University of Tasmania Prof receives $630k as grant for his contribution to 3D printing

The Australian Research Council has awarded Professor Michael Breadmore, from the University of Tasmania, a $630,000 grant for his contribution to 3D printing and portable analytical systems. Breadmore and his team will reportedly work with Taiwan-based 3D printing company Young Optics to develop a high-resolution, high-speed 3D printer for a portable analytical system.

Breadmore’s area of specialization is analytical chemistry, a field dedicated to tools and procedures used to separate, identify, and quantify matter. The Australian professor and his team have been working on lab-on-a-chip portable analytical devices. These devices offer users the ability to test samples and receive results themselves. Lab-on-a-chip technology can radically advance analytical applications in the clinical, forensic, environmental, and industrial sectors. The home pregnancy and blood-alcohol tests are popular examples of this technology.

3d printing promises to open greater doors for analytical technology. Breadmore has been researching in this field for the last ten years. With 3D printing, they hope to make the technology portable so that they can get chemical information at the collection site itself.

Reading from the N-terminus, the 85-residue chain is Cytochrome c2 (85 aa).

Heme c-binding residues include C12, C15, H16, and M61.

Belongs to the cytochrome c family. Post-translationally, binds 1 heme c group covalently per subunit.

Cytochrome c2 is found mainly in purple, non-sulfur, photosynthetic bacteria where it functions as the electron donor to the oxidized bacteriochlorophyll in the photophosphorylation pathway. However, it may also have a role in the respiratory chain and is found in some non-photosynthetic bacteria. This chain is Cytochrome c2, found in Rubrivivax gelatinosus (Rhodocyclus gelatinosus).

The researcher’s findings have been directed in the fields of detecting trace levels of pharmaceuticals in water, pollutants, homemade explosives, biological fluids and more. Analysis of blood samples, pharmaceuticals, residue and other fluids, on the spot, could turn out to be revolutionary in many fields, as stated by Breadmore in his web page of the University of Tasmania. The $630k funding will further help the team in their research work.

Breadmore and his team can now use the grant amount to work with Young Optics, the Taiwan company and maker of the MiiCraft DLP 3D printer. Together, they are working on a new high-resolution, high-speed 3D printer that will manufacture portable analytical systems. Breadmore says that with the 3D printer, they will manufacture objects the size of a cell, and they would be used for interesting chemical experiments.

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